Time for Change


Ryan Witt '23, Cub News Contributor

Just a few weekends ago, from November 5th to November 8th, my fellow students and I, including Ms. Costello and Mr. Coccitti, took a trip to the Ignatian Family Teach-In in Washington D.C. There were so many great experiences that could be addressed, like exploring the city during our free time, meeting plenty of awesome people from other

Jesuit schools around the country, and enjoying Mr. Coccitt’s immaculate driving skills. or even all of us having a workout competition, there are even more important issues that need to be addressed. 

All of us would probably agree that one of the most powerful talks we have ever heard was during the very first general session, with keynote speaker Fr. Bryan Massingale. He spoke to all of us about racial inequality throughout the country. He gave ways for everyone, including me and you, the reader, to tackle racial injustice in our everyday lives. All change that has ever happened has started the same way, which is first recognizing that there is a problem, or an issue that needs to be addressed and understood. I personally attended a session about the racial wealth gap, which was eye-opening to the injustice that African American people have gone through all throughout history, which still continues today in numerous ways. Bills like the GI Bill, while always seen as an important and helpful bill, were not open to giving African Americans the same treatment as white men. This session was easily drawn back to Fr. Bryan, who said he teaches people about the wealth gap and transgenerational wealth. Only a mile from our school, there is an inconspicuous wall known as the Birwood Wall. This wall racially and economically segregated the area and prevented African Americans from purchasing homes. The largest asset by far for most Americans is their home.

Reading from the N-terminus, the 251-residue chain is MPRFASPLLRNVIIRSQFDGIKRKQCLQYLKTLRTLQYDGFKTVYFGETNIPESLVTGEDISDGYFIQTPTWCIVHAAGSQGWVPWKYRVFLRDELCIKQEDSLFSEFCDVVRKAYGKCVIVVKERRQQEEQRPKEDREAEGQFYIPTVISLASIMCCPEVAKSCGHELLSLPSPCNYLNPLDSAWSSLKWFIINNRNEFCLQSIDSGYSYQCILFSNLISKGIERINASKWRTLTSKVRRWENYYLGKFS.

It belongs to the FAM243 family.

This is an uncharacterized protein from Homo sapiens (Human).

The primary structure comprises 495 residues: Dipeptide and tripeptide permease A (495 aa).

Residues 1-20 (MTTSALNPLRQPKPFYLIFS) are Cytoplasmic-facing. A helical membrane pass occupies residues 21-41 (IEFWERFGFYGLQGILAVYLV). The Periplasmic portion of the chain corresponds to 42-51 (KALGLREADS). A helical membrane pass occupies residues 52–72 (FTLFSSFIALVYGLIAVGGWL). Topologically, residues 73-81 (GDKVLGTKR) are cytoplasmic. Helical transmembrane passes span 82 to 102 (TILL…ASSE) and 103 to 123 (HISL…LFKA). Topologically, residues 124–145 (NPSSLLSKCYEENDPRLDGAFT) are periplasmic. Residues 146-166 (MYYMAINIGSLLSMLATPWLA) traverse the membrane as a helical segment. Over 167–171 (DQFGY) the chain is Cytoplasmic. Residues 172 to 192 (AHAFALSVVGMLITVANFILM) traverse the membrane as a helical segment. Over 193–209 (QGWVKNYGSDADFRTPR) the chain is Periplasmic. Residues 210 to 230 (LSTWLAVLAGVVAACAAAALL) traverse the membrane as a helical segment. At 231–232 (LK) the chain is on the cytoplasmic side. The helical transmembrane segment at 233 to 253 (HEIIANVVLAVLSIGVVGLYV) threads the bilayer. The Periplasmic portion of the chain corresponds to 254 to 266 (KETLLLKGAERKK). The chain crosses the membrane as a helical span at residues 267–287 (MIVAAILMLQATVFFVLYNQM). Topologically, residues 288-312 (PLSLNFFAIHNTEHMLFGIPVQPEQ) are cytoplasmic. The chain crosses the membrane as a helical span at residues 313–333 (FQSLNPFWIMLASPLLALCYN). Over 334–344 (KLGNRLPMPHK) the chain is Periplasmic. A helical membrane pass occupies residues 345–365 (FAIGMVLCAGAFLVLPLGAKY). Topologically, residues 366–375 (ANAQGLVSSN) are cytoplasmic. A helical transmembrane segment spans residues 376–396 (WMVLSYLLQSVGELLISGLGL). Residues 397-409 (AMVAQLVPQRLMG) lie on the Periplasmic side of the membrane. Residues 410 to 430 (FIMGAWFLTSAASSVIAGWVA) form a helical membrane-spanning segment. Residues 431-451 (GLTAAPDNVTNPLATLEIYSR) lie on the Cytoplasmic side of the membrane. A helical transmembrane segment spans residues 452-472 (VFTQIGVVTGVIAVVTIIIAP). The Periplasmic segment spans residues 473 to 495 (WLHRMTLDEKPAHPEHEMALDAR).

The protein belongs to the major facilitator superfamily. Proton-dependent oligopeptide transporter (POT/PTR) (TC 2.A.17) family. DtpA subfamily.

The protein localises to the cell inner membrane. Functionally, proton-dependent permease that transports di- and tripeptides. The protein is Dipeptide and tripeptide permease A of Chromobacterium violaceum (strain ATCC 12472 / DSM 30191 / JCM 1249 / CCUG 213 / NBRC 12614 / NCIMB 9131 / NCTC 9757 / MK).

U of D Crew

The segregationist policies prevented home buying for African Americans in certain areas which in turn prevented them from passing this potential wealth on to their children. Fr. Bryan had us imagine a game of Monopoly. However, there are a few different rules. Imagine there are two players in this Monopoly game, and one person starts with two thousand dollars, a nice home on North Carolina Ave, and a summer home on Illinois Ave. But the other player starts with 250 dollars, and a home on Baltic Ave. If life is truly fair for all people, let’s start the Monopoly game and see who wins. I bet you could never guess who might win that game. 

Now you might be wondering how you can make a change. I’ll admit, there is no clear path, no opening through the trees that begs you to come this way for the solution. But, there are steps that can be taken to better the problem. It first starts with understanding, knowing the problem and acknowledging it. Then, it is absolutely necessary to “Love thy neighbor as thyself.” While this has been taught in the Church for centuries, are we truly following it and living as Men and Women for others? Because if you have ever stereotyped someone or judged someone just because of their clothes, looks, religion, race, gender, or anything similar, you aren’t living this out. You truly have to love every race just as you would love your sibling. Lastly, the thing Fr. Bryan taught us what white and Black people must do on their own. He said white people must use their voice to speak up against the injustice, and said we must understand that our voice is sometimes louder than our brother’s voice. As for Black people, he said you must love yourself for who you are, as a Black man or woman, you must love who you are and embrace it. 

With these ideas in place, I hope you will join me and our brothers and sisters at other Jesuit schools to go out and make a change, and make a difference in the world. I hope you know that while you may just be one person, and you may think that even if you make these changes won’t change anything, you’re wrong. We can make a difference. If every vote in an election, or on a bill makes a difference, then these changes would most definitely make a difference.